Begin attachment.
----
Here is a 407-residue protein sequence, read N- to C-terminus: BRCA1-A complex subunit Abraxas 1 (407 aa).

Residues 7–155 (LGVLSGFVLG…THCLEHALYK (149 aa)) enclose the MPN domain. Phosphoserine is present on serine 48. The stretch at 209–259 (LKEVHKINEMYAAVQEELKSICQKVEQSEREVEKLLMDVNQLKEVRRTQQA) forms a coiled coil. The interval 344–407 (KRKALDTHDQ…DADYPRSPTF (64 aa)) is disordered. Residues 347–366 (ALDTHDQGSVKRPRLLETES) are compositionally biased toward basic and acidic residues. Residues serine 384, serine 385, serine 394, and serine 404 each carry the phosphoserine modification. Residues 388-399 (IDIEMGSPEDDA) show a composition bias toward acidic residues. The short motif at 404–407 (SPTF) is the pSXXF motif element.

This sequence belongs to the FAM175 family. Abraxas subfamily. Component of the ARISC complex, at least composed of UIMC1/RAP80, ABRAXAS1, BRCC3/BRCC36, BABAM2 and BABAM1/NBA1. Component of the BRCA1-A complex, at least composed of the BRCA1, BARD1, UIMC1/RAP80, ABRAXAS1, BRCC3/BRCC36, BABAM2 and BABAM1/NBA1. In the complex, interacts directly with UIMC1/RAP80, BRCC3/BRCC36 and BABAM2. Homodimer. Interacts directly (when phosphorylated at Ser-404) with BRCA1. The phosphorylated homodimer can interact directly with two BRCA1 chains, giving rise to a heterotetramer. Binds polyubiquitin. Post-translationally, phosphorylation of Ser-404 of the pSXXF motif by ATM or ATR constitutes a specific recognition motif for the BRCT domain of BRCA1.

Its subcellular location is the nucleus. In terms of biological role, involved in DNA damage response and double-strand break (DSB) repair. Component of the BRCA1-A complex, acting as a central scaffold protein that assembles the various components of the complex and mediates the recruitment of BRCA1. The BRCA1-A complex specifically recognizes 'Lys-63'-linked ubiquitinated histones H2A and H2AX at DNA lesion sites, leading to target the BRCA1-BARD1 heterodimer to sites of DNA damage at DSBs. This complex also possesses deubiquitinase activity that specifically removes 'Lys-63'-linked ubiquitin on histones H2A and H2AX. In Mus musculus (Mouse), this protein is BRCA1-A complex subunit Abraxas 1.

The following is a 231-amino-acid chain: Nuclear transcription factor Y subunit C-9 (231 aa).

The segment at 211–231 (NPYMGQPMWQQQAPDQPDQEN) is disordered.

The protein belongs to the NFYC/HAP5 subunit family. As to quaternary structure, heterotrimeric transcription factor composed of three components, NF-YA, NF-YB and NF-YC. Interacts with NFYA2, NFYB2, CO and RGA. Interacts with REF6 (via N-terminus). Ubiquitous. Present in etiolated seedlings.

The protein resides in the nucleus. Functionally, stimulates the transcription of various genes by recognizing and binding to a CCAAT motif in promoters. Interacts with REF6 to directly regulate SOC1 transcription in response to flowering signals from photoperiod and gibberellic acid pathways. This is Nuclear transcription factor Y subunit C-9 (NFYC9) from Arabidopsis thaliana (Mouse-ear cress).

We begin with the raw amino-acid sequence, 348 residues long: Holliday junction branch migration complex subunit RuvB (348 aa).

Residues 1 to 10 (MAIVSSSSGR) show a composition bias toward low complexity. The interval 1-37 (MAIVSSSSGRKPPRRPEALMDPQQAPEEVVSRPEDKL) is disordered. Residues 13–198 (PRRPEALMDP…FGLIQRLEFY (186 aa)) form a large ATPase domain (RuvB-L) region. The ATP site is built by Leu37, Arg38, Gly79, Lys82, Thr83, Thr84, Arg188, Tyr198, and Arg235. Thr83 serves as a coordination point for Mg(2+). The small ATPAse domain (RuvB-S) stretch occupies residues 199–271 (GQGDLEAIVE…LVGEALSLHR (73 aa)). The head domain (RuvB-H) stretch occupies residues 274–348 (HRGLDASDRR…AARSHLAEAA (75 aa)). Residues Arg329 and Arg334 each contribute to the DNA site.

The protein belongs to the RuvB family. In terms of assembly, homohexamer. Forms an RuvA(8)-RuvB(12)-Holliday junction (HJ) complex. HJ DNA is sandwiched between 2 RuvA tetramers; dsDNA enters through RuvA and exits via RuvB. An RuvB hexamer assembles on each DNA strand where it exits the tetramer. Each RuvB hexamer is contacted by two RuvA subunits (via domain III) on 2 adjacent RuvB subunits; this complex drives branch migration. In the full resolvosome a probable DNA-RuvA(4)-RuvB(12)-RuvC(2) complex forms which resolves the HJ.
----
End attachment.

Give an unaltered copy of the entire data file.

Here is a 407-residue protein sequence, read N- to C-terminus: BRCA1-A complex subunit Abraxas 1 (407 aa).

Residues 7–155 (LGVLSGFVLG…THCLEHALYK (149 aa)) enclose the MPN domain. Phosphoserine is present on serine 48. The stretch at 209–259 (LKEVHKINEMYAAVQEELKSICQKVEQSEREVEKLLMDVNQLKEVRRTQQA) forms a coiled coil. The interval 344–407 (KRKALDTHDQ…DADYPRSPTF (64 aa)) is disordered. Residues 347–366 (ALDTHDQGSVKRPRLLETES) are compositionally biased toward basic and acidic residues. Residues serine 384, serine 385, serine 394, and serine 404 each carry the phosphoserine modification. Residues 388-399 (IDIEMGSPEDDA) show a composition bias toward acidic residues. The short motif at 404–407 (SPTF) is the pSXXF motif element.

This sequence belongs to the FAM175 family. Abraxas subfamily. Component of the ARISC complex, at least composed of UIMC1/RAP80, ABRAXAS1, BRCC3/BRCC36, BABAM2 and BABAM1/NBA1. Component of the BRCA1-A complex, at least composed of the BRCA1, BARD1, UIMC1/RAP80, ABRAXAS1, BRCC3/BRCC36, BABAM2 and BABAM1/NBA1. In the complex, interacts directly with UIMC1/RAP80, BRCC3/BRCC36 and BABAM2. Homodimer. Interacts directly (when phosphorylated at Ser-404) with BRCA1. The phosphorylated homodimer can interact directly with two BRCA1 chains, giving rise to a heterotetramer. Binds polyubiquitin. Post-translationally, phosphorylation of Ser-404 of the pSXXF motif by ATM or ATR constitutes a specific recognition motif for the BRCT domain of BRCA1.

Its subcellular location is the nucleus. In terms of biological role, involved in DNA damage response and double-strand break (DSB) repair. Component of the BRCA1-A complex, acting as a central scaffold protein that assembles the various components of the complex and mediates the recruitment of BRCA1. The BRCA1-A complex specifically recognizes 'Lys-63'-linked ubiquitinated histones H2A and H2AX at DNA lesion sites, leading to target the BRCA1-BARD1 heterodimer to sites of DNA damage at DSBs. This complex also possesses deubiquitinase activity that specifically removes 'Lys-63'-linked ubiquitin on histones H2A and H2AX. In Mus musculus (Mouse), this protein is BRCA1-A complex subunit Abraxas 1.

The following is a 231-amino-acid chain: Nuclear transcription factor Y subunit C-9 (231 aa).

The segment at 211–231 (NPYMGQPMWQQQAPDQPDQEN) is disordered.

The protein belongs to the NFYC/HAP5 subunit family. As to quaternary structure, heterotrimeric transcription factor composed of three components, NF-YA, NF-YB and NF-YC. Interacts with NFYA2, NFYB2, CO and RGA. Interacts with REF6 (via N-terminus). Ubiquitous. Present in etiolated seedlings.

The protein resides in the nucleus. Functionally, stimulates the transcription of various genes by recognizing and binding to a CCAAT motif in promoters. Interacts with REF6 to directly regulate SOC1 transcription in response to flowering signals from photoperiod and gibberellic acid pathways. This is Nuclear transcription factor Y subunit C-9 (NFYC9) from Arabidopsis thaliana (Mouse-ear cress).

We begin with the raw amino-acid sequence, 348 residues long: Holliday junction branch migration complex subunit RuvB (348 aa).

Residues 1 to 10 (MAIVSSSSGR) show a composition bias toward low complexity. The interval 1-37 (MAIVSSSSGRKPPRRPEALMDPQQAPEEVVSRPEDKL) is disordered. Residues 13–198 (PRRPEALMDP…FGLIQRLEFY (186 aa)) form a large ATPase domain (RuvB-L) region. The ATP site is built by Leu37, Arg38, Gly79, Lys82, Thr83, Thr84, Arg188, Tyr198, and Arg235. Thr83 serves as a coordination point for Mg(2+). The small ATPAse domain (RuvB-S) stretch occupies residues 199–271 (GQGDLEAIVE…LVGEALSLHR (73 aa)). The head domain (RuvB-H) stretch occupies residues 274–348 (HRGLDASDRR…AARSHLAEAA (75 aa)). Residues Arg329 and Arg334 each contribute to the DNA site.

The protein belongs to the RuvB family. In terms of assembly, homohexamer. Forms an RuvA(8)-RuvB(12)-Holliday junction (HJ) complex. HJ DNA is sandwiched between 2 RuvA tetramers; dsDNA enters through RuvA and exits via RuvB. An RuvB hexamer assembles on each DNA strand where it exits the tetramer. Each RuvB hexamer is contacted by two RuvA subunits (via domain III) on 2 adjacent RuvB subunits; this complex drives branch migration. In the full resolvosome a probable DNA-RuvA(4)-RuvB(12)-RuvC(2) complex forms which resolves the HJ.